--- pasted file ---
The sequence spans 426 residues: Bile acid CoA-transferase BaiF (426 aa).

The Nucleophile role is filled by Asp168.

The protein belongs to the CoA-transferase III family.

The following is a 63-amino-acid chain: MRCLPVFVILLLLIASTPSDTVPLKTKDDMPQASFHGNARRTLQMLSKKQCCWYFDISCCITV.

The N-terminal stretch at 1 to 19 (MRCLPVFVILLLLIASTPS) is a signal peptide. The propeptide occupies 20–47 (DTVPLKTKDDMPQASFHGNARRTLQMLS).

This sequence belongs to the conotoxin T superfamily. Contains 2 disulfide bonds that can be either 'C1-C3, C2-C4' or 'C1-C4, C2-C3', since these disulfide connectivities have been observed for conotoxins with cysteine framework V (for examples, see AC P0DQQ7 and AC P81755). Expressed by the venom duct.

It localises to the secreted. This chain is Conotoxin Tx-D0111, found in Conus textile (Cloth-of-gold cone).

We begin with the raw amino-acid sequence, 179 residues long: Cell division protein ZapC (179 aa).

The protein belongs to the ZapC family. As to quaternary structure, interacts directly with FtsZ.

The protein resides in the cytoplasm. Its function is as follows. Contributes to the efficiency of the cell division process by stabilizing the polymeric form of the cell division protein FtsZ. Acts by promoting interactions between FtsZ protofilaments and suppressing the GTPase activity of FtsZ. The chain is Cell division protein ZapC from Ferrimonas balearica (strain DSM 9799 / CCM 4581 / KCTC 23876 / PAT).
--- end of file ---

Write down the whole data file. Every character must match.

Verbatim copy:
The sequence spans 426 residues: Bile acid CoA-transferase BaiF (426 aa).

The Nucleophile role is filled by Asp168.

The protein belongs to the CoA-transferase III family.

The following is a 63-amino-acid chain: MRCLPVFVILLLLIASTPSDTVPLKTKDDMPQASFHGNARRTLQMLSKKQCCWYFDISCCITV.

The N-terminal stretch at 1 to 19 (MRCLPVFVILLLLIASTPS) is a signal peptide. The propeptide occupies 20–47 (DTVPLKTKDDMPQASFHGNARRTLQMLS).

This sequence belongs to the conotoxin T superfamily. Contains 2 disulfide bonds that can be either 'C1-C3, C2-C4' or 'C1-C4, C2-C3', since these disulfide connectivities have been observed for conotoxins with cysteine framework V (for examples, see AC P0DQQ7 and AC P81755). Expressed by the venom duct.

It localises to the secreted. This chain is Conotoxin Tx-D0111, found in Conus textile (Cloth-of-gold cone).

We begin with the raw amino-acid sequence, 179 residues long: Cell division protein ZapC (179 aa).

The protein belongs to the ZapC family. As to quaternary structure, interacts directly with FtsZ.

The protein resides in the cytoplasm. Its function is as follows. Contributes to the efficiency of the cell division process by stabilizing the polymeric form of the cell division protein FtsZ. Acts by promoting interactions between FtsZ protofilaments and suppressing the GTPase activity of FtsZ. The chain is Cell division protein ZapC from Ferrimonas balearica (strain DSM 9799 / CCM 4581 / KCTC 23876 / PAT).